2. Nick Martineau says:

    Phil, Good find with the Rubio article. While I like the connections and tend to agree with that being the “better” order of living life I am reminded of the Gospel. I know you know this but it’s a good reminder that Jesus came for the screwed up, messed up, divorced, kid out of wed lock, uneducated, etc. And true thriving is when we find redemption in Jesus no matter what order life is lived. I to often confuse capitalistic thriving with Christian thriving. Thanks for reminding me.

  3. Jon Spellman says:

    Phil, it really is an example of a work of contextual theology on a massive scale. Scripture is interpreted through the lenses of a culturally defined “right” and “wrong” (self-sufficiency vs. neediness for example) and the result is that there is a tremendous amount of commonality between these interpreted, scriptural values and capitalistic principles.

    So the things that we have always called “Christian values” in the American sense are only “Christian” because of our functional hermeneutic that guides the interpretation. The problem is, what do we do with the massive amount of scripture that speaks to community living, care for the “other”, sacrificial giving, etc? Our capitalistic hermeneutic needs to avoid or recast these in order to make sense…

  4. Brian Yost says:

    Phil, it is interesting to see how so many problems in the world could be addressed by christian values. In a nation that progressively tries to exorcise biblical Christianity, even those who are anti-christian general prefer to have people with the values of love, hard work, and honesty around them.

  5. Dawnel Volzke says:

    Great post. In Rubio’s speech, there are too many IF statements. “if you get an education, find a good job…” I think this speaks loudly to the underlying issue in the American mindset. Many people don’t have the means nor opportunities to get an education or to find a job, let alone one that would be considered a “good” job. When statements like this are made, we see Christians saying and believing things like, “they made their choices in life, or why don’t they just get a job?” It breeds misunderstanding and a lack of empathy. Thanks for this reminder and example…

  6. Mary says:

    Just when you start feeling good about something (i.e. Rubio’s statement), we now have another lens. Isn’t knowledge sometimes the pits? 🙂 Yet, I wouldn’t have it any other way. As I read your post and the responding comments, I’m amazed at where we were only six months ago wondering if we’d (or at least I was) have anything interesting to say. Now we’re quoting Max Weber, Rubio, and scripture all in one post.
    I saw an image as you described the good ol’ family values, presently recognizing capitalism woven throughout. It’s like an entangled set of cords that you thought were plugged into a certain wall socket, only to find out the cords weren’t where you thought they would extend. Another source of power was commanding them. Guess it’s a good idea to stop every now and then to untangle them. Seems that knowledge does that for us.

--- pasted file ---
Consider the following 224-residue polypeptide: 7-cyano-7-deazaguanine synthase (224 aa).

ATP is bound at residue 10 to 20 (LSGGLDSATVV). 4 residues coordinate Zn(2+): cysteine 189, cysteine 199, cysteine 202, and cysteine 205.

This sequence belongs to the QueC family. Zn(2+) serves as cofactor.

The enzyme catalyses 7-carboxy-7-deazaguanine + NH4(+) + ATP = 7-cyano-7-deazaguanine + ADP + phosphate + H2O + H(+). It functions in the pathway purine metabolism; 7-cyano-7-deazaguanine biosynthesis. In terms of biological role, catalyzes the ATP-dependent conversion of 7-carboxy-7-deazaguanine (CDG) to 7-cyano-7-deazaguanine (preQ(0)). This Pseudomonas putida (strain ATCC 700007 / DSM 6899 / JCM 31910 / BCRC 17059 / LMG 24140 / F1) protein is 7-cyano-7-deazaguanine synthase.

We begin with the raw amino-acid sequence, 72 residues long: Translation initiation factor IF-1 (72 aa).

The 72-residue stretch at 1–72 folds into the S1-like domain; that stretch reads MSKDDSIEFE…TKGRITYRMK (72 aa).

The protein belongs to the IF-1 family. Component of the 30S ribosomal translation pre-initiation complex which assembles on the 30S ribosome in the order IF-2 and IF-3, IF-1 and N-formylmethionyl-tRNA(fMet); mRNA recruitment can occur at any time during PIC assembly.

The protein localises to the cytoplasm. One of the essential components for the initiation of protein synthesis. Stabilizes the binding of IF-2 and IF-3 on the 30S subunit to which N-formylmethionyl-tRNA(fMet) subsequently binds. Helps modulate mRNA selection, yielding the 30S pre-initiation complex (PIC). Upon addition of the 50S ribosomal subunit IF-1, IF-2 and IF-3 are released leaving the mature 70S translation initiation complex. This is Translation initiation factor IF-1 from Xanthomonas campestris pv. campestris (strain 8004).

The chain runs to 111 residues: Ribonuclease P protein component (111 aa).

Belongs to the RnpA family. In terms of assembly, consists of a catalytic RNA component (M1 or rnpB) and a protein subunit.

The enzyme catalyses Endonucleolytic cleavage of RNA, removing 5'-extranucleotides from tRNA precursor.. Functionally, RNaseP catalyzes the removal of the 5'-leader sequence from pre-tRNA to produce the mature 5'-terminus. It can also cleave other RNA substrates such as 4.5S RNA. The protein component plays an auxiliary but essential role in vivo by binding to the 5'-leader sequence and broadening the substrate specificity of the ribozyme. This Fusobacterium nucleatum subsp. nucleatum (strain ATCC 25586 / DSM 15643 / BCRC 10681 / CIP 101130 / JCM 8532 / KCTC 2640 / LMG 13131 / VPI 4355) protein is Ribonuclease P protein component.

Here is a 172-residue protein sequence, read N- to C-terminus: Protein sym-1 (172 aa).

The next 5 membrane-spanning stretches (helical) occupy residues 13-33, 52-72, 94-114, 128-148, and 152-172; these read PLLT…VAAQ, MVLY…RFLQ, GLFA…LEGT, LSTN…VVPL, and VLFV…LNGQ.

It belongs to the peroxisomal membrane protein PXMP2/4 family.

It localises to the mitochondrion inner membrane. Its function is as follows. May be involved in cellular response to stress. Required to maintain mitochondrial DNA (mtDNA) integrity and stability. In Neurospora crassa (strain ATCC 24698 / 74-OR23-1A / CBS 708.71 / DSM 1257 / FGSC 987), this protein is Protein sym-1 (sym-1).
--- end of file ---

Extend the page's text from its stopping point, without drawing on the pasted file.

7. Russ Pierson says:

    Thanks, Phil, for a thoughtful consideration of Weber–and as your colleagues have noted, you’ve done a marvelous job drawing in current events and Big Picture concepts. I love your realization that sometimes what we think of as “Christian” values are really more “cultural” or–in this case–even “capitalistic” values. It reminds me that I have a friend who tells the story of a guy he met who introduced himself as “a capitalist, an American and a Christian … in that order”!

    That is surely the wrong order.

    After spending most of my adult life in full-time ministry, these days I work at a community college in Oregon. So knowing what I know about the students in our school and others like ours, I’m always interested in how politicians (in both parties) posture themselves on different issues like this. While I definitely agree with Senator Rubio that “… if you get an education, find a good job, and wait until marriage to have children”–in that order–things will tend to go well for you, community colleges are filled with young people who come from backgrounds where the decks are stacked against them, and with older adults on their second, third or fourth chance at building a life to sustain themselves. To make matters worse, Oregon ranks 47th among the 50 states in its financial support of higher ed. Ouch!

    There’s an incredibly complex interplay between faith, economics and culture, and I’m really happy you and your cohort are wrestling through these issues!



  8. Travis Biglow says:

    Hey Phil,

    I dont like to sound the same all the time but some things just are the truth and the American Dream and values dont seem to exist. In the begining of the 19th and 20th century capitalism might have been more acceptable. But now it just seems like that just does not fit are climate today. I am becoming more connected with God’s plan on earth for believers because i just do see values being worth much when capitalist people run the world!